I’ve written about the Bush Administration’s propensity for secrecy previously after reading John Dean’s book, Worse Than Watergate. Now, even some Republican’s are starting to sound the alarm.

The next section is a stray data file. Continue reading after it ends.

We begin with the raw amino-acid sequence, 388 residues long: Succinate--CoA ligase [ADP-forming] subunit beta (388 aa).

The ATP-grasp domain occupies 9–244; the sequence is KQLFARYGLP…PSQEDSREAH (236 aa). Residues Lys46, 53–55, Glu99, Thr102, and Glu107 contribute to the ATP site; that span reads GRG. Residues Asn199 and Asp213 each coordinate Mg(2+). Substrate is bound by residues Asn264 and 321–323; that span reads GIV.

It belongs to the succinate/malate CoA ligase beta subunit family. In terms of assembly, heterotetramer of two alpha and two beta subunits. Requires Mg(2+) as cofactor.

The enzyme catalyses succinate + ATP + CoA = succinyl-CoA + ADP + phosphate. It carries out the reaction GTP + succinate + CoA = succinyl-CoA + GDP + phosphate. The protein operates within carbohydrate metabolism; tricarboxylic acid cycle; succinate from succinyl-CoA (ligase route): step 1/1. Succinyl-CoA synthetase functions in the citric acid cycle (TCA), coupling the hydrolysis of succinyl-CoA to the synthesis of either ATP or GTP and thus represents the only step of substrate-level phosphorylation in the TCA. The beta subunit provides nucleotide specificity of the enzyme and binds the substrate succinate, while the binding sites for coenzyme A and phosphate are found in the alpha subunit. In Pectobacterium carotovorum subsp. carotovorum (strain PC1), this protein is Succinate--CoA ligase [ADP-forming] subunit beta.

A congressional subcommittee last week investigated the 9/11 Commission’s conclusion that unnecessary secrecy is "undermining efforts to thwart terrorists." They found a confusing array of classified documents. Both critically important information and the "comically irrelevant" alike have been classified in recent years, including everything from Chilean dictator Augusto Pinochet’s fondness for Pisco Sour cocktails to a study concluding that 40 percent of Army chemical warfare masks leaked. And responsibility for this extreme resides with the Bush White House: as Republican Rep. Chris Shays (R-CT) notes, "The tone is set at the top?This administration believes the less known, the better." According to J. William Leonard, director of the oversight office of the National Archives, officials in the Bush administration classified documents 8 percent more often last year than the year before. (And don’t expect help any time soon from the public interest declassification board created in 2000 to recommend the release of secret information in important cases: President Bush never appointed any members.)